Adopting Through Foster Care: Lessons & Reﬂections From our Journey Through the Maze by William Gregory
Adopting a child through foster care is one of the most rewarding experiences you will ever have. But as we went through our own journey we found we had no guide that gave us any insight into the actual adoption process from people who had already gone through it—what we might expect, what might be next, questions we should ask, pitfalls to watch out for, and especially when we’d see light at the end of the tunnel. So that’s what I’ve attempted to do here—and hopefully make your experience a bit easier and smoother than ours. Along the way I’ll share our experiences as well—all the mistakes we made (so that hopefully you won’t!), our ups and downs, and lessons we learned on the way to becoming parents that will give you the conﬁdence to take the leap and head into the maze.
This is the site for the National Adoption Center. This easy-to-navigate site has information about the process of adoption, a learning center with on line adoption tutorials, and a photo listing of children who are waiting.
Do you enjoy helping others? Are you passionate about social justice and human rights? If you want to be an agent for change, earning a degree in social work is good preparation for employment in this ﬁeld. You’ll learn the skills necessary to secure employment and maintain employment. Social work allows you to work for the greater good, contribute to communities, and increase people’s well-being.
A great website from a wonderful adoption magazine, Adoptive Families.
This site is the most comprehensive resource for adoption related information we have found. AFTER is an acronym for Adoptive Family Therapeutic and Educational Resources. Most of the resources are provided as links to other sites, but this is the place to start and come back to over and over.
The North American Council on Adoptable Children oﬀers parent support and education, research and advocacy services.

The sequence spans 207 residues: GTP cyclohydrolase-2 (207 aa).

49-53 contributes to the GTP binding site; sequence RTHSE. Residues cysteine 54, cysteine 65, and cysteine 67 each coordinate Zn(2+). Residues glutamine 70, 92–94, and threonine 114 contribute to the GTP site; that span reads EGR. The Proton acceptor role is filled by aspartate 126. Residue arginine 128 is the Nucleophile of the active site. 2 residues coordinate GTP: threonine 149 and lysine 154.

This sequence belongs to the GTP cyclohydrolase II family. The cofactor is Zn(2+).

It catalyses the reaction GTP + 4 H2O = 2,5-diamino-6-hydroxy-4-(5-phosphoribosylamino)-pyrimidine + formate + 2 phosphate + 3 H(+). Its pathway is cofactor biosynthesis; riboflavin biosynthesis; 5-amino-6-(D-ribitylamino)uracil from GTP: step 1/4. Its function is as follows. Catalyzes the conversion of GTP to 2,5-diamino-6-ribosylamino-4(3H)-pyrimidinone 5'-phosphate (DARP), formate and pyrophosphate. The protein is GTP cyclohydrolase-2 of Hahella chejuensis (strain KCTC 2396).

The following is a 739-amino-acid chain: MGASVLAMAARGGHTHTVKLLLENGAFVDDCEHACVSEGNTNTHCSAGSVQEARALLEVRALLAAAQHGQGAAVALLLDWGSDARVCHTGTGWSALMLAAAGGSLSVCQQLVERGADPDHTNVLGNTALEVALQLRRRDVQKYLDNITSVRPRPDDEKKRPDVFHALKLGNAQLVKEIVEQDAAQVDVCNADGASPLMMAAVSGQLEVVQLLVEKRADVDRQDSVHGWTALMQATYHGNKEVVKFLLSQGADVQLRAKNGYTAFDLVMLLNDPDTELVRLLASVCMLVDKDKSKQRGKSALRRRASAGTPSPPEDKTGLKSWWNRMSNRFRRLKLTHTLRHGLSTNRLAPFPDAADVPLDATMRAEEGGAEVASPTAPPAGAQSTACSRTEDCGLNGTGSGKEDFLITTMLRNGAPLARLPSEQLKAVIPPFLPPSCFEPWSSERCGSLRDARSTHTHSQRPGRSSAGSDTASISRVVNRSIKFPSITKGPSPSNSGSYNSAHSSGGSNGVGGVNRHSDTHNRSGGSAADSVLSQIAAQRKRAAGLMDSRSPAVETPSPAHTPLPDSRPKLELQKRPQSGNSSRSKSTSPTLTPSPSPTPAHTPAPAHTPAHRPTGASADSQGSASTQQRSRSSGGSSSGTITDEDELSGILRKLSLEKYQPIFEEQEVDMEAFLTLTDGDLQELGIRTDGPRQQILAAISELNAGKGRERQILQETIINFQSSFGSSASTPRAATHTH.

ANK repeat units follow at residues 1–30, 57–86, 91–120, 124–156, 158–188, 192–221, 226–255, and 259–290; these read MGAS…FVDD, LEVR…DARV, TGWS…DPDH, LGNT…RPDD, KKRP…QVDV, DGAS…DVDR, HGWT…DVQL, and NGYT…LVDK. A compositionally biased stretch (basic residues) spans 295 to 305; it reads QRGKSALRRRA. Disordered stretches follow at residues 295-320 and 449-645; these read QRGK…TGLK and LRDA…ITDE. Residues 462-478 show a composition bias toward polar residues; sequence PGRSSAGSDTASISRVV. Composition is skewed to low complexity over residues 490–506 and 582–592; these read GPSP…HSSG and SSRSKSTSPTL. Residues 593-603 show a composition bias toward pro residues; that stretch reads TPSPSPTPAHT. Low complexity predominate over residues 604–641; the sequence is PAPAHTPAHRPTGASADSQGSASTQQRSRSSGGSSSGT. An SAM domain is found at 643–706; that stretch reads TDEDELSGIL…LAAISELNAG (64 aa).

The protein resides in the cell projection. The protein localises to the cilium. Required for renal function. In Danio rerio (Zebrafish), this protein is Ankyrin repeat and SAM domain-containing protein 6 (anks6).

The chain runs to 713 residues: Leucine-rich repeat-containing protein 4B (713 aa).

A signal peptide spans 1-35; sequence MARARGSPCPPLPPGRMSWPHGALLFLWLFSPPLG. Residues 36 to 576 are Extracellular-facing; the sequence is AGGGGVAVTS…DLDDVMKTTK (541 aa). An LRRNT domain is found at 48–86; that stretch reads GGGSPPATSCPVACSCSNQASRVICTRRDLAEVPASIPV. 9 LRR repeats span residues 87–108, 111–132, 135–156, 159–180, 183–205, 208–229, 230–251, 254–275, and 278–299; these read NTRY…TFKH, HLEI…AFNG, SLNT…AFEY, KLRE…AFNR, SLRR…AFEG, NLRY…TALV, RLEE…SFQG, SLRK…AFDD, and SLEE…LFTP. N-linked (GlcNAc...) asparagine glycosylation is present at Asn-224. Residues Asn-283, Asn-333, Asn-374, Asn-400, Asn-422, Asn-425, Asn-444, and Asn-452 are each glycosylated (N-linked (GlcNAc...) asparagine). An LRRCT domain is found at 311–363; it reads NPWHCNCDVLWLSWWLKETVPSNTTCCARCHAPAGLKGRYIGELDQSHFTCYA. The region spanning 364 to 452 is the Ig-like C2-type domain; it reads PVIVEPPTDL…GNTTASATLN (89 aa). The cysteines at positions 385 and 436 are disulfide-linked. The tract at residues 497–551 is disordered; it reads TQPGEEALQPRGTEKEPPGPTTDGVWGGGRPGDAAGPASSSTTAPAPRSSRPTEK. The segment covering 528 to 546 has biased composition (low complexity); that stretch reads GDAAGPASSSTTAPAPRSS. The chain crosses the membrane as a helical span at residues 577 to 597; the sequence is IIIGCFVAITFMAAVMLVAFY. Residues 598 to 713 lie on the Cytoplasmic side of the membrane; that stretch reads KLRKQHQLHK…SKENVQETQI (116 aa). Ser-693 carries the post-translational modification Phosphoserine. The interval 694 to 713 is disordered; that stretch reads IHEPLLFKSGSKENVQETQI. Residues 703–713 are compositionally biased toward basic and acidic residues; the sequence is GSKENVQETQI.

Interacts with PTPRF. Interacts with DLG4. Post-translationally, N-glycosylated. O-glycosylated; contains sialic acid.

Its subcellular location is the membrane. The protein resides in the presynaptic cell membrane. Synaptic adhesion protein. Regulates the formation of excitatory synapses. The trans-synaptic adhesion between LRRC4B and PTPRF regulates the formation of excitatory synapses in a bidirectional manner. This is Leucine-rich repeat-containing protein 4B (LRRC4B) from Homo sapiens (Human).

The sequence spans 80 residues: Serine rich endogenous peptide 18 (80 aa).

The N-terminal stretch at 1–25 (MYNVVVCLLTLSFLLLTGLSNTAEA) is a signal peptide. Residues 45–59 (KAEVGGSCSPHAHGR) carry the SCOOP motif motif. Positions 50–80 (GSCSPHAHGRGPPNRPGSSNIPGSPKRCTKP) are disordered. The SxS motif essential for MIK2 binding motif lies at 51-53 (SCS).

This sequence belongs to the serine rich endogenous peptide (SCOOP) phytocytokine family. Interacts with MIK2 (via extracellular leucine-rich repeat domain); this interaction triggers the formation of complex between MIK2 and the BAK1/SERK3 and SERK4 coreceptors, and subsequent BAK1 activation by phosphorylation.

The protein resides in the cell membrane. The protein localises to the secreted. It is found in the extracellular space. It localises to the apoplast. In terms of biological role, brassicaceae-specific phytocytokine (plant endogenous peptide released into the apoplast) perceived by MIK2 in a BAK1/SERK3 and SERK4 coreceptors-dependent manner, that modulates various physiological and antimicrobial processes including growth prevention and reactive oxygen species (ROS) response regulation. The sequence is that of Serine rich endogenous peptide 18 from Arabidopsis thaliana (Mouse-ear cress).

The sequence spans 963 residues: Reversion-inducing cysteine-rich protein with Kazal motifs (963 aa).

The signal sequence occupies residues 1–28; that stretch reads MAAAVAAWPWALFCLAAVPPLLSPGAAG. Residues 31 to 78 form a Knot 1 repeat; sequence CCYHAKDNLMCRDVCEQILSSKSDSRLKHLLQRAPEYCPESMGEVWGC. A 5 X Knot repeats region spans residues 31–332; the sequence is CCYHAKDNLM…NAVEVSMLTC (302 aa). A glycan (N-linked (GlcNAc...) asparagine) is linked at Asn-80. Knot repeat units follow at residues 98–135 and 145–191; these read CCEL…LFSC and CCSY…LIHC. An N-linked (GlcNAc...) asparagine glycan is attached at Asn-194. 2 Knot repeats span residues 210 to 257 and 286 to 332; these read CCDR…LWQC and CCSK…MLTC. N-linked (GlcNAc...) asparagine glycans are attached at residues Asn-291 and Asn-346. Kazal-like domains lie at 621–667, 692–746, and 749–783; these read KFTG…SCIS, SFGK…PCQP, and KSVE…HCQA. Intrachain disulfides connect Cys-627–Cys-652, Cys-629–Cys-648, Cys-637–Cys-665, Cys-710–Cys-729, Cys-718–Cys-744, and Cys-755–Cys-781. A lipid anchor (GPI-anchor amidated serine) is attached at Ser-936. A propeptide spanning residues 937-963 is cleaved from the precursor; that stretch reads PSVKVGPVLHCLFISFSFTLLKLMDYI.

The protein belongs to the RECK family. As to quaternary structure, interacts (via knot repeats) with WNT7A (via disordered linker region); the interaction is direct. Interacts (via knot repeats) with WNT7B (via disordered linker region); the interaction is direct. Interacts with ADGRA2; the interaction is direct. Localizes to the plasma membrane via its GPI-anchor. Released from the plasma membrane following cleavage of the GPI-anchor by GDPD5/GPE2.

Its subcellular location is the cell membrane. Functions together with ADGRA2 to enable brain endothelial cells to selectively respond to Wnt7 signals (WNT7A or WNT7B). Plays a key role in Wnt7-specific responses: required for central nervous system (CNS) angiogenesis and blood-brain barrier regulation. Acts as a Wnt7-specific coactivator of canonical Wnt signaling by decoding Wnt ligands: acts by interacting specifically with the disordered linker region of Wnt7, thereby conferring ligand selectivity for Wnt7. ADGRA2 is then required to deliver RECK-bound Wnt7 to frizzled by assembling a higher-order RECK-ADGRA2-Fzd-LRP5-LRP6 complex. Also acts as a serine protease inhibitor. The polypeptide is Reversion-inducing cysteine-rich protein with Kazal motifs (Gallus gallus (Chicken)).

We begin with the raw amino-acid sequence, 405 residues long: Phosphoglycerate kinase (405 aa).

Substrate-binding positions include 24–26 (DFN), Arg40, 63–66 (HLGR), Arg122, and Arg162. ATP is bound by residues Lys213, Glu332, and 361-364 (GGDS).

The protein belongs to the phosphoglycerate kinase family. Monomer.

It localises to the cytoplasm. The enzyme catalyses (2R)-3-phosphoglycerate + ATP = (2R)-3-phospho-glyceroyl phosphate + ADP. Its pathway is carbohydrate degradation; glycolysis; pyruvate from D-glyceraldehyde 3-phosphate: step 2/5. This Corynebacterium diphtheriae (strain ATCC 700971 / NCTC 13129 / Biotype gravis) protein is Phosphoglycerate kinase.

The Evan B. Donaldson Institute is devoted to improving adoption policy and practice. This is a great site for policy research.
This site for the California Association of Adoption Agencies lists all adoption agencies in CA, and has a lot of good links.
This is the site for the California State Department of Children’s Social Services. It has a page for the ombudsman’s oﬃce, and has a lot of information about foster parenting.
Pact’s goal is to create and maintain the internet’s most comprehensive site addressing issues for adopted children of color, oﬀering informative articles on related topics as well as proﬁles of triad members and their families, links to other internet resources, and a book reference guide with a searchable database.
Excellent parenting advice.
Youth in foster care, or with a history of foster care placement, are at greater risk of suicidal behavior. A new resource from the national Suicide Prevention Resource Center (SPRC) provides guidance for foster parents on recognizing and responding to warning signs, getting professional help, enhancing mental health, and more.
Adoption Learning Partners oﬀers courses to help families pursuing foster care adoption that cater to their future child’s unique needs.
An adoption photo listing is a searchable database that contains photographs and descriptive information about children who are waiting in the foster care system.
This is the site on which you can search for California’s waiting children. Easy to navigate and informative, you can enter search criteria to ﬁnd the child who is waiting for you.
This is the national listing of children who are waiting. It gives you the ability to keep track of your search process by making your own page on the site. Very cool!
California Association of Adoption Agencies.
The Child Welfare League is the oldest and largest non-proﬁt organization developing and promoting policies and programs to strengthen children and families. The site also has an adoption shop with all sorts of adoption books and trinkets (also known as "giftables").
COLAGE (or Children of Lesbians and Gays Everywhere) is the only national and international organization speciﬁcally dedicated to supporting young people with gay, lesbian, bisexual or transgendered parents.
The site for Parents, Families and Friends of Lesbians and Gays. This is mostly an advocacy site but oﬀers some very good links to LGBT parenting sites.
Our Family Coalition promotes the civil rights and well-being of families with lesbian, gay, bisexual or transgendered members. Their site oﬀers many news and legislative updates and legal resources. Also lists events for LGBT families in the San Francisco Bay Area.
Go to the site for the American Civil Liberties Union, and click on the Lesbian and Gay Rights link in the sidebar. You will ﬁnd news, legislative information, action alerts, and advocacy options.
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